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Nazareth & The Sea of Galilee

Hi Everyone!
This is my last travel blog from Israel before returning to Cyprus!

When you ask the average holidaymaker what is their favourite travel destination?  They rarely reply Israel.  After many years of conflict with neighbouring countries, security in Israel is very high; but how does this affect the average traveller and what makes visiting this place so special?
            There are many organised trips to Israel and with a valid passport and a stamped visitor’s visa, tourists rarely encounter any difficulties.  Israel seems keen to promote tourism.  The Israeli tour guides are pleasantly mannered and extremely well informed as they must first pass very stringent examinations to qualify for this type work, which in effect means representing their country and culture to the rest of the world; who may have only experienced it so far, via the news.
           Once inside the country, known as The Holy Land, the atmosphere is peaceful and the sights are stunning.  For those interested in religion, history and the Jewish, Christian and Arabic cultures, this destination is second to none.  I visited the Arabic City of Nazareth and the shores of the Sea of Galilee on Easter Monday, and this was my particular, travel experience.
         Visitors to the busy city of Nazareth may be surprised to find that the downtown area is almost completely Arabic.  A tiny green domed mosque stands next to Nazareth’s most important cultural centre, The Basilica of the Annunciation in the capital’s North district.
         The Basilica was built in 1969 at the site where, according to Roman Catholic tradition, the Annunciation took place.  Inside the church, the lower ground level contains the Grotto of the Annunciation, believed by many Christians to be the remains of the original childhood home of Mary.
          Across the courtyard is the St. Gabriel Church, which was built on a spring called Mary’s well, which is thought to be the spot where the Virgin Mary was visited by the Archangel Gabriel, according to The Greek Orthodox tradition.  If you take a tour inside of this lovely church, the guide will show you around the basement, where Jesus is said to have worked as a carpenter.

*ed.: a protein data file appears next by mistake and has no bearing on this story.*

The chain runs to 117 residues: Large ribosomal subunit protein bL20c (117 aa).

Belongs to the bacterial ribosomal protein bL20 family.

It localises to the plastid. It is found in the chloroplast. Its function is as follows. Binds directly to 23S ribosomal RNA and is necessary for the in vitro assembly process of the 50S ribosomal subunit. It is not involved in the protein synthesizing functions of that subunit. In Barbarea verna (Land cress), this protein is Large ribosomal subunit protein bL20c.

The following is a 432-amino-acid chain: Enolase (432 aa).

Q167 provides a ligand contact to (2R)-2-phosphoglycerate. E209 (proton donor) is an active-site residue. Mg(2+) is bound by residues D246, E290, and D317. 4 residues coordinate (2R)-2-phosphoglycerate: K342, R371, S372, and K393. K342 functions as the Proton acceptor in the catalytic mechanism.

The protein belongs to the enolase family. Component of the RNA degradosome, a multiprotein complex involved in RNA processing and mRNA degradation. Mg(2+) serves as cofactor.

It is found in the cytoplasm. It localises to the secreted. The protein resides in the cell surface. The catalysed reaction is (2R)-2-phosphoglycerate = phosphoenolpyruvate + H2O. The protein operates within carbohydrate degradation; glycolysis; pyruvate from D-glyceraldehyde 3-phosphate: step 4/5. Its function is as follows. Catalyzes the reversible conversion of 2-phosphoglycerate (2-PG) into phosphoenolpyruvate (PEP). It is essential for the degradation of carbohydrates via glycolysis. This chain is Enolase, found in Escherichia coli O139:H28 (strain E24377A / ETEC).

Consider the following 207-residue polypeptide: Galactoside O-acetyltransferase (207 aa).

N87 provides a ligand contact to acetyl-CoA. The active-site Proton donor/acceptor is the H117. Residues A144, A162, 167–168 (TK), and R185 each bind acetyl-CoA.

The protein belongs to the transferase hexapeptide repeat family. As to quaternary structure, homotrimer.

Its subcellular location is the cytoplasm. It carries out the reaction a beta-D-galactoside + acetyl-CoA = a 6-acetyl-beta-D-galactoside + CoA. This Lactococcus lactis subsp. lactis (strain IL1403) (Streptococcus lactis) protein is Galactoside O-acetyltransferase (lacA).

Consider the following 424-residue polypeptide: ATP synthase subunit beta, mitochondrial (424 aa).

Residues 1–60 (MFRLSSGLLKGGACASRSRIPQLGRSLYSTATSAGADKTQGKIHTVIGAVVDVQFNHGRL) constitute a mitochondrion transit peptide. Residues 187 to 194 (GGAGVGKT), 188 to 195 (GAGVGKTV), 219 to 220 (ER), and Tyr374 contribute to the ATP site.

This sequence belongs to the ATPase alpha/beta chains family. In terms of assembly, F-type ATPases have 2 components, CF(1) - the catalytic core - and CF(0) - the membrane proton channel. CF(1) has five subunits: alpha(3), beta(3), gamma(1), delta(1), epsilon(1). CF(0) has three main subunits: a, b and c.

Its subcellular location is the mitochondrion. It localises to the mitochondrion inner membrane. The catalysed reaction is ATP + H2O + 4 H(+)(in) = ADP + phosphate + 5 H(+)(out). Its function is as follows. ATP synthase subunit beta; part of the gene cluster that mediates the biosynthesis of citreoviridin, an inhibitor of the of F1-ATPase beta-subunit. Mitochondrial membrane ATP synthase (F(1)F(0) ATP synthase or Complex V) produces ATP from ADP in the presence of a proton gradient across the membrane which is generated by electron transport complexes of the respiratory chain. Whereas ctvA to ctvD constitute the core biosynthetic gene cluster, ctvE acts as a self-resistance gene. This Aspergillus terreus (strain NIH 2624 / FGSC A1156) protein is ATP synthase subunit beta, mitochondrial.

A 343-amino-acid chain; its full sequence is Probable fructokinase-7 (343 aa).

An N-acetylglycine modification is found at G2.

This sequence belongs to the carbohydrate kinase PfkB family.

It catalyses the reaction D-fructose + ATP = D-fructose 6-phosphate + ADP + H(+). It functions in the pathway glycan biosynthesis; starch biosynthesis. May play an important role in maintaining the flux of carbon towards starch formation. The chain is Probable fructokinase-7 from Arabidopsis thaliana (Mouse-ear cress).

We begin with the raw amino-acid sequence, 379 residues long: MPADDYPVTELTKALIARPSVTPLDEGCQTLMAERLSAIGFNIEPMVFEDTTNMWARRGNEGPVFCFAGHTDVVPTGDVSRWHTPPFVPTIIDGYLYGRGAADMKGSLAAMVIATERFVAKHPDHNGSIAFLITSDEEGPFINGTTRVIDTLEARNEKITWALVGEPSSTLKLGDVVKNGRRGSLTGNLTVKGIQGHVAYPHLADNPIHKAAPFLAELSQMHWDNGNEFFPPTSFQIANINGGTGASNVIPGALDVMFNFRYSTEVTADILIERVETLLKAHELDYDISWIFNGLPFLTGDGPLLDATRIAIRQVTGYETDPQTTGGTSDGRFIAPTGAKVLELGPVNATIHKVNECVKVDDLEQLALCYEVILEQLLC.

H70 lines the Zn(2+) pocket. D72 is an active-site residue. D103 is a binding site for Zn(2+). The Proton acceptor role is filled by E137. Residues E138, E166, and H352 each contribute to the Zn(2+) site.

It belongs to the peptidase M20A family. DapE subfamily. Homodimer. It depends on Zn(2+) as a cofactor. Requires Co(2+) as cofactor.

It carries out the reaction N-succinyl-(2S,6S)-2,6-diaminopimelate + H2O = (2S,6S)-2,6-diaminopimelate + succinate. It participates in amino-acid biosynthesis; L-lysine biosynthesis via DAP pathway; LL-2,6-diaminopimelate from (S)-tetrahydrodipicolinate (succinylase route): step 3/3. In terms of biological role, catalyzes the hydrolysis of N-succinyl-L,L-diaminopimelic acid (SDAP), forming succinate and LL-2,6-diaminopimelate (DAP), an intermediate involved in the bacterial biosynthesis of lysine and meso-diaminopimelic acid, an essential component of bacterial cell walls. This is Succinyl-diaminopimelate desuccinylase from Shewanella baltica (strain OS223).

The next stop on the tour was to Capernaum on the shores of the Sea of Galilee.  Here we visited the house of St. Peter, at which Jesus reportedly stayed, and also the ruin of the Jewish synagogue at which Jesus taught and healed a man who had the spirit of an unclean devil, according to The Gospel of St. Mark.
         At this stage, Auval our tour guide, kindly added an extra visit which was not on the schedule to the Church of the Apostles; a lovely Greek Orthodox Church which was built in 1939 next to the Sea of Galilee.  It is here that Jesus is said to have chosen his twelve apostles.  As it was Easter Monday, many Greek visitors had already congregated in the picnic area outside the church and were busy barbequing and sharing food in a scene reminiscent of Green Monday in Cyprus.
         Our last visit of the day was to the famous Jordan River Baptismal complex at the lake side, which is a popular centre; attracting hundreds of pilgrims from all around the world.  After purchasing a simple white gown, the pilgrims baptised themselves in a specially designed place in the river.  The complex contained showers and changing rooms which were fully equipped to cater for this event, which proved to be a very special experience for many of their visitors.  It also contained a smart restaurant and a well-stocked gift shop.
         As a tourist destination, Israel proved to be an unusual and surprising place.  The scenery was stunning; the beaches beautiful and the shopping fantastic - but very expensive!

The City of Nazareth

St. Gabriel Church

The Basilica of the Annunciation 
The Stunning Stained Glass Window

Jordan River Baptismal 
The Sea of Galilee

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